Matthew Wynia is board certified in internal medicine and infectious diseases, with additional training in public health and health services research. He led the Institute for Ethics at the American Medical Association in Chicago for 15 years, working nationally and internationally on issues related to professionalism and the social roles of physicians. In 2015, he moved to Colorado to become the director of the University of Colorado’s Center for Bioethics and Humanities (CBH). The CBH is involved in the education of all health professional students at CU; facilitates clinical ethics case consultation for hospitals on the Anschutz Medical Campus; carries out a research agenda to better understand the complex ethical challenges facing medicine and society; runs the annual Aspen Ethical Leadership Program; and carries out a variety of community engagement programs, such as the annual Holocaust, Genocide and Contemporary Bioethics program and the Hard Call® podcast series.
Dr. Wynia has led national projects on issues including public health and disaster ethics; ethics and quality improvement; communication, team-based care and engaging patients as members of the team; and medicine and the Holocaust. He has served on numerous committees and panels for the National Academy of Medicine, the Joint Commission, and others, including service on the Blue Ribbon panel that examined changes to the ethics policies and structures of the American Psychological Association following that group’s involvement in the Bush Administration’s coercive interrogation (torture) program.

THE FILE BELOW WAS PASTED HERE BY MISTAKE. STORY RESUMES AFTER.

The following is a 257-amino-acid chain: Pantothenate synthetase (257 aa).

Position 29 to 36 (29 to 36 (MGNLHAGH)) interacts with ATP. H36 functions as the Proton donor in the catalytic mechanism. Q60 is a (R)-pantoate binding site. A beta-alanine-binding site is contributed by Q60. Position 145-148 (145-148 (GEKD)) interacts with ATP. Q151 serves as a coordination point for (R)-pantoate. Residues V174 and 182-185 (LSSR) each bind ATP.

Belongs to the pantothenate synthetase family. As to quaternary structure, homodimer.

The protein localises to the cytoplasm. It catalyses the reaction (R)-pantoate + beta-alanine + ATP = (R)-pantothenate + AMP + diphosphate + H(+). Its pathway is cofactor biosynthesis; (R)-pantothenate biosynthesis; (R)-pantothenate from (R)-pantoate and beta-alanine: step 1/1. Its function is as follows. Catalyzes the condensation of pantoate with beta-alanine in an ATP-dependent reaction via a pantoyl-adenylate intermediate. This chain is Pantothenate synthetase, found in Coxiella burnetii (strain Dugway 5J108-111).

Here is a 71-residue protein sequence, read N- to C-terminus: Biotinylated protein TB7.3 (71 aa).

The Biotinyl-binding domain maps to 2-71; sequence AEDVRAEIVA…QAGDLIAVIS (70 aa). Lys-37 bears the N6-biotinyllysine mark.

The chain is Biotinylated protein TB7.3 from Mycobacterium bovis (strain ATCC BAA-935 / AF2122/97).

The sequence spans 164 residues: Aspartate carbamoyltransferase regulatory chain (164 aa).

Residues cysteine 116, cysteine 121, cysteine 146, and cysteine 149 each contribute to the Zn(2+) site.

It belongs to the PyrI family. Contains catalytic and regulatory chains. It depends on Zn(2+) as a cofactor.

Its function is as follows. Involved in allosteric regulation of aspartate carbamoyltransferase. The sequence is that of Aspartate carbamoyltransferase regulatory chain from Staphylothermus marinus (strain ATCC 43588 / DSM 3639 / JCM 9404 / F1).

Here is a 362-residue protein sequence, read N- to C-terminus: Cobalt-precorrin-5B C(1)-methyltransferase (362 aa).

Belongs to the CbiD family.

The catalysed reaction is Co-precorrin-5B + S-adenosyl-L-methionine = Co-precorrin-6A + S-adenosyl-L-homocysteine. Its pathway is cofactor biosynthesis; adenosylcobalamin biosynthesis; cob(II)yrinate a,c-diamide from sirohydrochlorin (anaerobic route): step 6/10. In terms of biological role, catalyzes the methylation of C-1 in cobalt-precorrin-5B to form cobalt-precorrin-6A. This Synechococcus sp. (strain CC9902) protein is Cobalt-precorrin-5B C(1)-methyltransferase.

He has delivered more than two dozen named lectures and visiting professorships and is the author of more than 150 published articles, co-editor of several books, and co-author of a book on fairness in health care benefit design. Among other leadership roles, he is a past president of the American Society for Bioethics and Humanities, and past chair of the Ethics Forum of the American Public Health Association and of the Ethics Committee of the Society for General Internal Medicine.
Matthew Wynia joined Physicians for Human Rights as a first-year medical student in 1986, the year the organization was founded. As a second-year medical student, he traveled to the then-Soviet Union on a “Citizen Diplomacy” mission with Physicians for Social Responsibility.